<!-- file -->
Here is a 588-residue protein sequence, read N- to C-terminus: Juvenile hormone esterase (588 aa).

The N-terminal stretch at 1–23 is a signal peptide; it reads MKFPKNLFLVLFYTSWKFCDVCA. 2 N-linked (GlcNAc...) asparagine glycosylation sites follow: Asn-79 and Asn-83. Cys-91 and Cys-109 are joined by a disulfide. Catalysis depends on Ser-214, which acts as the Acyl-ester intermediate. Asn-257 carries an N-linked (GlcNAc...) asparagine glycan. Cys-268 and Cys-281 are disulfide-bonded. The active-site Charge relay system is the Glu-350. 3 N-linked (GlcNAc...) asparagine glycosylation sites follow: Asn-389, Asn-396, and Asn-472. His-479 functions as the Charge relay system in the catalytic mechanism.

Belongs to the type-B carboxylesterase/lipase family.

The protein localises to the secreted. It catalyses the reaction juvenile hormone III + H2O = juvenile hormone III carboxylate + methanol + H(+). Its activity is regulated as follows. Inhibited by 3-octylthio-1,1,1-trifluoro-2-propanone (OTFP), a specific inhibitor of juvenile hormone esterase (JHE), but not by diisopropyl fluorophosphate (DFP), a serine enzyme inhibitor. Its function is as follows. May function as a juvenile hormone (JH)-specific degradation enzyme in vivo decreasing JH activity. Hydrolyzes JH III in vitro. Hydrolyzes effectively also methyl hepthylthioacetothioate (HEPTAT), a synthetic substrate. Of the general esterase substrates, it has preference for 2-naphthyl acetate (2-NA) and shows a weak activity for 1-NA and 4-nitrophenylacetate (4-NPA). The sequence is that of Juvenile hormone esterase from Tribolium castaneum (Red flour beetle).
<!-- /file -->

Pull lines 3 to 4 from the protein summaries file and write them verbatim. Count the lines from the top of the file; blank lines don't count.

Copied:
Belongs to the type-B carboxylesterase/lipase family.

The protein localises to the secreted. It catalyses the reaction juvenile hormone III + H2O = juvenile hormone III carboxylate + methanol + H(+). Its activity is regulated as follows. Inhibited by 3-octylthio-1,1,1-trifluoro-2-propanone (OTFP), a specific inhibitor of juvenile hormone esterase (JHE), but not by diisopropyl fluorophosphate (DFP), a serine enzyme inhibitor. Its function is as follows. May function as a juvenile hormone (JH)-specific degradation enzyme in vivo decreasing JH activity. Hydrolyzes JH III in vitro. Hydrolyzes effectively also methyl hepthylthioacetothioate (HEPTAT), a synthetic substrate. Of the general esterase substrates, it has preference for 2-naphthyl acetate (2-NA) and shows a weak activity for 1-NA and 4-nitrophenylacetate (4-NPA). The sequence is that of Juvenile hormone esterase from Tribolium castaneum (Red flour beetle).